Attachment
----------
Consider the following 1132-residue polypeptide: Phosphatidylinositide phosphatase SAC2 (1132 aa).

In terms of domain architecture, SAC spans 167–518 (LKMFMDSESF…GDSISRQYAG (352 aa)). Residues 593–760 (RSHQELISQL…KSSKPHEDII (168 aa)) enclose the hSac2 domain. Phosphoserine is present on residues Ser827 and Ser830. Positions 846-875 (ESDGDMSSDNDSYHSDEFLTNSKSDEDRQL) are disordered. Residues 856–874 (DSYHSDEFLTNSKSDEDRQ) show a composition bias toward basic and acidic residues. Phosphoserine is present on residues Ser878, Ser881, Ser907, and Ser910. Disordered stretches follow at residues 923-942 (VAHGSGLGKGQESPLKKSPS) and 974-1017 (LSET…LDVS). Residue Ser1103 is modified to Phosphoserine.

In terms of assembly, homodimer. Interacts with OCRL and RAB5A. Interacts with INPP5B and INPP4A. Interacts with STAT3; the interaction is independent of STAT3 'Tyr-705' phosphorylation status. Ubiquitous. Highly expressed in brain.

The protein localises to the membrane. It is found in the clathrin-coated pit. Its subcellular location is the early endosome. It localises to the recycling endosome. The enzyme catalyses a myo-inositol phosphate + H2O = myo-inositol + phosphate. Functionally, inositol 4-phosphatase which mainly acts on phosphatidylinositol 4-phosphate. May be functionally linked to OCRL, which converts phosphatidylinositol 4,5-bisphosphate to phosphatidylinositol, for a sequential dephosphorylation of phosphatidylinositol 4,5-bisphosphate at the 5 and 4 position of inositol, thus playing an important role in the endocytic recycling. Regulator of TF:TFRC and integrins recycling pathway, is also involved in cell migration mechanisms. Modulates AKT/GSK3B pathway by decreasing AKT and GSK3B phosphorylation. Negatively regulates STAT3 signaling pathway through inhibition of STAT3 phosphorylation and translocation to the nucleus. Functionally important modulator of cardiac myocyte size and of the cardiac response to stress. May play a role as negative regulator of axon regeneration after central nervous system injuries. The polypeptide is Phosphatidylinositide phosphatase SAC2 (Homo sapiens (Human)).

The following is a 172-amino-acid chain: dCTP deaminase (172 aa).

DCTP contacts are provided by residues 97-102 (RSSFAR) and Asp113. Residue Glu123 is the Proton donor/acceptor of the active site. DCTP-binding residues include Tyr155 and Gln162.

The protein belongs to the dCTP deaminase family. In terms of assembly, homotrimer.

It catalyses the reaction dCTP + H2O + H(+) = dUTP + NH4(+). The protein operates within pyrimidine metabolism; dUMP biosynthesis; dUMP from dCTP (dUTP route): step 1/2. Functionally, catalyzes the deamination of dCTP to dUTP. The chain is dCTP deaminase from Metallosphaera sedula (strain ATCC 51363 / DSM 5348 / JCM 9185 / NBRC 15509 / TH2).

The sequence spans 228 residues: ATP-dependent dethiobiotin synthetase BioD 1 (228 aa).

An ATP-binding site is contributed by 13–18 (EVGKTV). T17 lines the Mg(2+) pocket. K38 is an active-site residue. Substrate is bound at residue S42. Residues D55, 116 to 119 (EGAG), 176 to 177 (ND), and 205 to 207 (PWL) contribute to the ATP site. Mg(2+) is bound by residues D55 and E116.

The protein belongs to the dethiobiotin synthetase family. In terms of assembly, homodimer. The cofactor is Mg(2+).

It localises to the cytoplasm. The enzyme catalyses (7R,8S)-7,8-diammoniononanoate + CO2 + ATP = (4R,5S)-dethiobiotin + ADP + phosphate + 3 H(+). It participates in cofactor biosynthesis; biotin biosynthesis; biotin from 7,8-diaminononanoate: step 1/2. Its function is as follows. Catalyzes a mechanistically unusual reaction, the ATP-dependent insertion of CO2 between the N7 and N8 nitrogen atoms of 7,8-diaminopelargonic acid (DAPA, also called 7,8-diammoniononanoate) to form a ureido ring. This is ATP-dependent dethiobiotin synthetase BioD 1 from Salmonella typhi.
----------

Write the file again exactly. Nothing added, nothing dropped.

Consider the following 1132-residue polypeptide: Phosphatidylinositide phosphatase SAC2 (1132 aa).

In terms of domain architecture, SAC spans 167–518 (LKMFMDSESF…GDSISRQYAG (352 aa)). Residues 593–760 (RSHQELISQL…KSSKPHEDII (168 aa)) enclose the hSac2 domain. Phosphoserine is present on residues Ser827 and Ser830. Positions 846-875 (ESDGDMSSDNDSYHSDEFLTNSKSDEDRQL) are disordered. Residues 856–874 (DSYHSDEFLTNSKSDEDRQ) show a composition bias toward basic and acidic residues. Phosphoserine is present on residues Ser878, Ser881, Ser907, and Ser910. Disordered stretches follow at residues 923-942 (VAHGSGLGKGQESPLKKSPS) and 974-1017 (LSET…LDVS). Residue Ser1103 is modified to Phosphoserine.

In terms of assembly, homodimer. Interacts with OCRL and RAB5A. Interacts with INPP5B and INPP4A. Interacts with STAT3; the interaction is independent of STAT3 'Tyr-705' phosphorylation status. Ubiquitous. Highly expressed in brain.

The protein localises to the membrane. It is found in the clathrin-coated pit. Its subcellular location is the early endosome. It localises to the recycling endosome. The enzyme catalyses a myo-inositol phosphate + H2O = myo-inositol + phosphate. Functionally, inositol 4-phosphatase which mainly acts on phosphatidylinositol 4-phosphate. May be functionally linked to OCRL, which converts phosphatidylinositol 4,5-bisphosphate to phosphatidylinositol, for a sequential dephosphorylation of phosphatidylinositol 4,5-bisphosphate at the 5 and 4 position of inositol, thus playing an important role in the endocytic recycling. Regulator of TF:TFRC and integrins recycling pathway, is also involved in cell migration mechanisms. Modulates AKT/GSK3B pathway by decreasing AKT and GSK3B phosphorylation. Negatively regulates STAT3 signaling pathway through inhibition of STAT3 phosphorylation and translocation to the nucleus. Functionally important modulator of cardiac myocyte size and of the cardiac response to stress. May play a role as negative regulator of axon regeneration after central nervous system injuries. The polypeptide is Phosphatidylinositide phosphatase SAC2 (Homo sapiens (Human)).

The following is a 172-amino-acid chain: dCTP deaminase (172 aa).

DCTP contacts are provided by residues 97-102 (RSSFAR) and Asp113. Residue Glu123 is the Proton donor/acceptor of the active site. DCTP-binding residues include Tyr155 and Gln162.

The protein belongs to the dCTP deaminase family. In terms of assembly, homotrimer.

It catalyses the reaction dCTP + H2O + H(+) = dUTP + NH4(+). The protein operates within pyrimidine metabolism; dUMP biosynthesis; dUMP from dCTP (dUTP route): step 1/2. Functionally, catalyzes the deamination of dCTP to dUTP. The chain is dCTP deaminase from Metallosphaera sedula (strain ATCC 51363 / DSM 5348 / JCM 9185 / NBRC 15509 / TH2).

The sequence spans 228 residues: ATP-dependent dethiobiotin synthetase BioD 1 (228 aa).

An ATP-binding site is contributed by 13–18 (EVGKTV). T17 lines the Mg(2+) pocket. K38 is an active-site residue. Substrate is bound at residue S42. Residues D55, 116 to 119 (EGAG), 176 to 177 (ND), and 205 to 207 (PWL) contribute to the ATP site. Mg(2+) is bound by residues D55 and E116.

The protein belongs to the dethiobiotin synthetase family. In terms of assembly, homodimer. The cofactor is Mg(2+).

It localises to the cytoplasm. The enzyme catalyses (7R,8S)-7,8-diammoniononanoate + CO2 + ATP = (4R,5S)-dethiobiotin + ADP + phosphate + 3 H(+). It participates in cofactor biosynthesis; biotin biosynthesis; biotin from 7,8-diaminononanoate: step 1/2. Its function is as follows. Catalyzes a mechanistically unusual reaction, the ATP-dependent insertion of CO2 between the N7 and N8 nitrogen atoms of 7,8-diaminopelargonic acid (DAPA, also called 7,8-diammoniononanoate) to form a ureido ring. This is ATP-dependent dethiobiotin synthetase BioD 1 from Salmonella typhi.